Come Dine With Me (but not at my house)

Written by on 22nd April 2010
Category: SilverDoor news

The current series of Come Dine With Me is showing every Sunday evening on Channel 4, and there’s been controversy following the revelation that some celebrities in the recent Celebrity Come Dine With Me were not hosting dinner in their own homes.

Complaints from some viewers centered around the argument that the whole point of the programme was for celebrities to provide an evening of food, drink and entertainment in their own homes. However, producers of the show countered that the point of the format is for the host to entertain, and if it happened to be in a serviced apartment, that didn’t detract from the central concept.

From SilverDoor’s perspective, we’re delighted that so many serviced apartments are being showcased to an audience of millions, with viewing figures that range from 2 to 3 million per episode. SilverDoor has been promoting the many benefits that serviced apartments have to offer for almost 10 years now, becoming Europe’s leading serviced apartment agent in the process. While we’re delighted that the industry continues to experience double-digit growth year on year, popular programmes such as Celebrity Come Dine With Me, which show off and promote this type of accommodation to a mass audience, are very welcome.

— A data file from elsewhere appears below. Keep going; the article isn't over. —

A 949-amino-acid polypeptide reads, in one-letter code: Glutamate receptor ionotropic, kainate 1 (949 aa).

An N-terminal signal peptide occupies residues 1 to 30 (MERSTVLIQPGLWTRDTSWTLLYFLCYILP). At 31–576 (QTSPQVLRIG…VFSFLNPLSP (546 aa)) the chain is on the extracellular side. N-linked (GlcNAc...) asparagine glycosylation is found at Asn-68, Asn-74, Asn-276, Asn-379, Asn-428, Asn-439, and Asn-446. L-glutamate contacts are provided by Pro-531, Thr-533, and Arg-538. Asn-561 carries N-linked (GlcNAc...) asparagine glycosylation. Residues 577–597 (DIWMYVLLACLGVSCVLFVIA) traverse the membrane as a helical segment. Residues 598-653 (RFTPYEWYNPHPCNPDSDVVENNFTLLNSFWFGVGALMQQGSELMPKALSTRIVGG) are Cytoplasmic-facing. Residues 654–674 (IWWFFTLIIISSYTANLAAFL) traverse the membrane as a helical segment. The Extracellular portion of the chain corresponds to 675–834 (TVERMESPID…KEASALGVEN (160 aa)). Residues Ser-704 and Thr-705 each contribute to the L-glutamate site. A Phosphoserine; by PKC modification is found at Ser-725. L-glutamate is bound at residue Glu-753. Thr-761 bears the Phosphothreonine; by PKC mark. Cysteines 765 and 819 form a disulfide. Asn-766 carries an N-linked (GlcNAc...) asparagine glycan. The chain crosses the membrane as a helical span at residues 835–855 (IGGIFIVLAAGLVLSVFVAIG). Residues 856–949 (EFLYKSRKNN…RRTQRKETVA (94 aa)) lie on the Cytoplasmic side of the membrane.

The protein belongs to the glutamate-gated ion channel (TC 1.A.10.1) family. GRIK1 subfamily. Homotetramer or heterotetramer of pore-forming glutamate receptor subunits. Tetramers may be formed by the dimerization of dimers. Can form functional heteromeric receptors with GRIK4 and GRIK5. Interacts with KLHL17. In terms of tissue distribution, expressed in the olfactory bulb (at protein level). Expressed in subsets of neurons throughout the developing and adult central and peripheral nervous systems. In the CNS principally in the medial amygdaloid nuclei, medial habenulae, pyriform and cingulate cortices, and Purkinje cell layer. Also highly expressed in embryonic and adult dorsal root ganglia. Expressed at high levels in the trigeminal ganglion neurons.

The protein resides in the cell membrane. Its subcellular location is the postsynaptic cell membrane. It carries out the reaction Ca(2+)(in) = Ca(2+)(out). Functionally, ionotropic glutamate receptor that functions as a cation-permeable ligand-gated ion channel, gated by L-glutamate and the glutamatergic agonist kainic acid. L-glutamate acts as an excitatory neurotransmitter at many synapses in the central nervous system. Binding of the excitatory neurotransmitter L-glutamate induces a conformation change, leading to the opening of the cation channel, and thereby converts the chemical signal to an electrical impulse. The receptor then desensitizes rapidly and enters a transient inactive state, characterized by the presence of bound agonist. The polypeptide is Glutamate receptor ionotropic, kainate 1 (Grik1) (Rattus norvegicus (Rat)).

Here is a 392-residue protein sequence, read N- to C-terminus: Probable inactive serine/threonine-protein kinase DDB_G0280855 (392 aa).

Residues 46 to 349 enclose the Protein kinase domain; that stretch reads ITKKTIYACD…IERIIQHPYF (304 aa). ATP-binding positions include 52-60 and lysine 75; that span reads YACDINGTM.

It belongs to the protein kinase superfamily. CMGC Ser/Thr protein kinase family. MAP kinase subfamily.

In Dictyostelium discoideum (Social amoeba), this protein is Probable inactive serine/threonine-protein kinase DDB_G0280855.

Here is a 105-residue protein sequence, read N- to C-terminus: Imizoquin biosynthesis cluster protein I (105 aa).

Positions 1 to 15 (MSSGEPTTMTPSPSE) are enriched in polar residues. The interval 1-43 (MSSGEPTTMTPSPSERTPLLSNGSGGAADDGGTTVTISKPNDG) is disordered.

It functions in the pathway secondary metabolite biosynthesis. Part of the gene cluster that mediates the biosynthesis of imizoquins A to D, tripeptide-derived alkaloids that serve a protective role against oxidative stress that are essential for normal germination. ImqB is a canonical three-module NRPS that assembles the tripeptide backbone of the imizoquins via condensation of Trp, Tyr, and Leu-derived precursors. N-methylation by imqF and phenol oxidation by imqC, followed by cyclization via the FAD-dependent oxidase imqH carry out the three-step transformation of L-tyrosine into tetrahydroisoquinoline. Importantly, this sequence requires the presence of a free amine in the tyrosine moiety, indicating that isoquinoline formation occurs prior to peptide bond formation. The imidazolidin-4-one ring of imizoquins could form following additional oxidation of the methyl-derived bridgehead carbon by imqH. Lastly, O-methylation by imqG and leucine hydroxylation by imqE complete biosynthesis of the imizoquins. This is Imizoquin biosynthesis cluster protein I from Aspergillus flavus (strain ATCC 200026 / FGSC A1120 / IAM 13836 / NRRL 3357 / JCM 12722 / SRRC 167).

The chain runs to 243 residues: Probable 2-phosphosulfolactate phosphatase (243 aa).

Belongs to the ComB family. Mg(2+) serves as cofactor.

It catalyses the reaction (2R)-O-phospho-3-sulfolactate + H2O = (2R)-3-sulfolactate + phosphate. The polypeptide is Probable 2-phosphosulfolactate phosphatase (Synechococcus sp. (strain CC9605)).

In a recent survey conducted by SilverDoor, 100% of respondents who had not previously heard of serviced apartments said that they completely understood the concept of ‘holiday apartments’, the majority of whom had said that they had in fact stayed in an apartment on holiday. While SilverDoor is completely focused on serviced apartments catering to business clients and in central business districts or business areas, rather than holiday destinations, the concept is very similar.

So thanks to programmes like Celebrity Come Dine With Me, awareness will continue to accelerate so that more and more people can enjoy the many benefits of serviced apartments. They provide more space, privacy and home comforts than hotels, yet cost much less and yield hardly any of the substantial per diem expenses.